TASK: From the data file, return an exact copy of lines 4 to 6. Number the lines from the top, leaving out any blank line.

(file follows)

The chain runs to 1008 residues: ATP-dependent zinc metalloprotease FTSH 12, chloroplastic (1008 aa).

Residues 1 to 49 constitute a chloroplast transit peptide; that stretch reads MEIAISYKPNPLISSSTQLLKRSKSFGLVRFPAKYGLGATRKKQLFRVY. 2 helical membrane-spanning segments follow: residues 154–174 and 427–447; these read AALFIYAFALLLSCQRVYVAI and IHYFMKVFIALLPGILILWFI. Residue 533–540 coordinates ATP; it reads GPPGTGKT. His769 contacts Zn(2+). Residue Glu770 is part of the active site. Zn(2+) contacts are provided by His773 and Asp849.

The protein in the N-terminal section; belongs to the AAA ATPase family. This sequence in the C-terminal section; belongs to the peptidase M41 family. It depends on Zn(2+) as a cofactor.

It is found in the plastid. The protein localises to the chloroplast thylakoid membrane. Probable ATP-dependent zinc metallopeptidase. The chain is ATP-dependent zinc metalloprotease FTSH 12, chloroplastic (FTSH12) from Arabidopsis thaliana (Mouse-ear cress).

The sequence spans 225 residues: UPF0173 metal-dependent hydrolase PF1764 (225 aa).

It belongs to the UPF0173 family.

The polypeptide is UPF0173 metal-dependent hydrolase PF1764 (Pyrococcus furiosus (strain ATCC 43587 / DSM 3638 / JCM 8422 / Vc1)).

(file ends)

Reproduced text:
It is found in the plastid. The protein localises to the chloroplast thylakoid membrane. Probable ATP-dependent zinc metallopeptidase. The chain is ATP-dependent zinc metalloprotease FTSH 12, chloroplastic (FTSH12) from Arabidopsis thaliana (Mouse-ear cress).

The sequence spans 225 residues: UPF0173 metal-dependent hydrolase PF1764 (225 aa).

It belongs to the UPF0173 family.